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Alabama has hit the trifecta of political scandal. Three top elected officials, one from each branch of government, are in trouble. The house speaker is on trial for public corruption. The chief justice has been suspended for possible judicial ethics violations, and a sex scandal has the governor in the crosshairs of state and federal investigators. NPR's Debbie Elliott joins us now to sort through all this. And, Debbie, this sounds like a mess. What's the common thread?
DEBBIE ELLIOTT, BYLINE: Well, there's not necessarily a common thread. These are three separate cases. But certainly when you have three of the state's top Republican elected officials facing removal from office depending on how it all plays out, that's a pretty big situation.
CORNISH: Let's start with the house speaker. It's a corruption trial he's facing. What are the accusations?
ELLIOTT: This is about whether Speaker Mike Hubbard used his office for personal gain. He is facing 23 felony ethics charges, a bit ironic because this is under an ethics law that he championed shortly after he orchestrated the Republican supermajority in the Alabama State House.
Prosecutors say Hubbard used his speakership and at the same time his post as chairman of the Alabama Republican Party to benefit his private businesses. He had a consulting firm and he had a printing business in Auburn, that to the tune of more than $2 million.
Now, Hubbard denies he did nothing wrong, that he was doing business with friends and that's legal. He calls this trial a political witch hunt. The witness lineup includes this who's who of Alabama's political elite. There are politicians, lobbyists, business executives, executive, a former governor and even the current governor could end up on the stand.
CORNISH: And let's talk a little bit more about the governor, Robert Bentley. It was revealed that he had an inappropriate relationship with a top political aide. They were both married. How has this become a legal problem for him?
ELLIOTT: Well, he's facing an impeachment push in the legislature and then multiple investigations by both state and federal authorities. So the legal questions here involve whether Governor Bentley misused state resources to cover up what was going on. Bentley, who is 73, denies a physical affair. But he has admitted to making inappropriate remarks to his 44-year-old former senior political adviser Rebekah Caldwell Mason. And tape recordings of those conversations have been made public. Mason resigned, and ever since Bentley has been under increasing pressure to resign himself.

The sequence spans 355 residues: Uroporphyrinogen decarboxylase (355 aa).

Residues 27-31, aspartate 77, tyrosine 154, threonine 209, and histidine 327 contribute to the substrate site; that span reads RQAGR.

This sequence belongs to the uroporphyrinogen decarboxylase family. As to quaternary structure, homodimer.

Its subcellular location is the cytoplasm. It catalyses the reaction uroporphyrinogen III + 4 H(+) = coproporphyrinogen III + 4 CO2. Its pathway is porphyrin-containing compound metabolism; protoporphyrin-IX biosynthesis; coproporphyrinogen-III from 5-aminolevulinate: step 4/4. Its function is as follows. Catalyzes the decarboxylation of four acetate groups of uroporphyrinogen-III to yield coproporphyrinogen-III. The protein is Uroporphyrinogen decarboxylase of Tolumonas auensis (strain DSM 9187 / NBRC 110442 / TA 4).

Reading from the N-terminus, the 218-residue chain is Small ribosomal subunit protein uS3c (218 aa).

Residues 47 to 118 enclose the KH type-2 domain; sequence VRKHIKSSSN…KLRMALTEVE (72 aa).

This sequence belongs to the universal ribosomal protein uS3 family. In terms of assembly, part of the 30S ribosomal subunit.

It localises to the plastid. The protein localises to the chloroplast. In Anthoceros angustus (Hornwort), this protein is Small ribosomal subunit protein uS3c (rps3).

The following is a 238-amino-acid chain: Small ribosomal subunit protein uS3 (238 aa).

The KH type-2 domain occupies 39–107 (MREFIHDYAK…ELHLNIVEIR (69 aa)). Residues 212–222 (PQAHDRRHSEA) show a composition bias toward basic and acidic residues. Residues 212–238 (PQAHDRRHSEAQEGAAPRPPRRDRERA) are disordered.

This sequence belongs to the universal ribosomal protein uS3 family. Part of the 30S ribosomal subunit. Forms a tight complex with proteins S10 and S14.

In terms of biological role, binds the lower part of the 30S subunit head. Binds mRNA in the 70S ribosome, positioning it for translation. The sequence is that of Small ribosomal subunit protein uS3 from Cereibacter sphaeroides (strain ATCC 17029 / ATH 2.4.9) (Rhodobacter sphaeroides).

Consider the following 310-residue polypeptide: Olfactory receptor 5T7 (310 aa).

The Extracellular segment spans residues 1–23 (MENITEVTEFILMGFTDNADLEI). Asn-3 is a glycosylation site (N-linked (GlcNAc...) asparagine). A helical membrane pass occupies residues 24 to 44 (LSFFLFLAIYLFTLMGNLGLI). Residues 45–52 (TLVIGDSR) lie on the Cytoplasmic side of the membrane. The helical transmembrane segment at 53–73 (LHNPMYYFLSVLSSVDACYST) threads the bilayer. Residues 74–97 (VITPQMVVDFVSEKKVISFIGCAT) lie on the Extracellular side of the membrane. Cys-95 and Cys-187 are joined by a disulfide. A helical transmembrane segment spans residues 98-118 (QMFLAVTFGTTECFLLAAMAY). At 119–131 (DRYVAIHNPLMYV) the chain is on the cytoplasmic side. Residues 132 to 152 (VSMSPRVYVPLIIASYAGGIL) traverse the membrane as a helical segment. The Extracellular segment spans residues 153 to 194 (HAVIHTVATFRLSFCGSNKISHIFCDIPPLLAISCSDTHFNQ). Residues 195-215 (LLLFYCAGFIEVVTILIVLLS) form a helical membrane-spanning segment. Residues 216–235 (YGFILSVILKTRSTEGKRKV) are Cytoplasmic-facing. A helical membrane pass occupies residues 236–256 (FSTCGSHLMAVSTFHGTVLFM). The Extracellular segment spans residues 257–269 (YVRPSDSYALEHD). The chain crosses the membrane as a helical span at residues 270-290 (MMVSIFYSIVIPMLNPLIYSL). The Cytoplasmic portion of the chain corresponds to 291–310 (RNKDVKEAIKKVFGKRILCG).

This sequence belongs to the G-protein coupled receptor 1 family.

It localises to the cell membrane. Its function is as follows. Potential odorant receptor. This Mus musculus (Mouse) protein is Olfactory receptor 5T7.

CORNISH: And finally, Alabama Chief Justice Roy Moore finds himself fighting to stay on the bench after defying federal courts. And this is not the first time he's been in trouble, right Debbie?
ELLIOTT: Right. If you remember back in 2003, Moore was removed as chief justice then when he refused to abide by a federal court order to remove this giant Ten Commandments monument that he had put in the state Judicial Building. Then he was later re-elected as chief justice.
Now he's facing another judicial ethics trial, this time for his defiance of the U.S. Supreme Court's ruling that legalized same-sex marriage. Now, Moore is vigorously defending his stance. He says this is about the power of a justice to speak about what he thinks is right. Here's what he said after he was suspended.
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ROY MOORE: This is not about any wrongdoing I've done. This is not about ethics. This is about marriage.
ELLIOTT: So that trial is coming up later this year. And in the meantime, as we said, he has been removed. He's suspended pending that trial.
CORNISH: How unusual is this for Alabama? I mean, what are people down there saying about this all?
ELLIOTT: I think generally there's a sense of embarrassment, although each of these politicians certainly have their own supporters. But it is remarkable to have the top three elected officials all under scrutiny at the same time.
However, we should put this into context. Public corruption and cronyism are nothing new. Former Alabama Governor Don Siegelman, a Democrat, remains in federal prison today on corruption charges. And then former Alabama Governor Guy Hunt, a Republican was ousted from office after a conviction in the '90s.
CORNISH: That's NPR's Debbie Elliott. Debbie, thank you.
ELLIOTT: Thank you.
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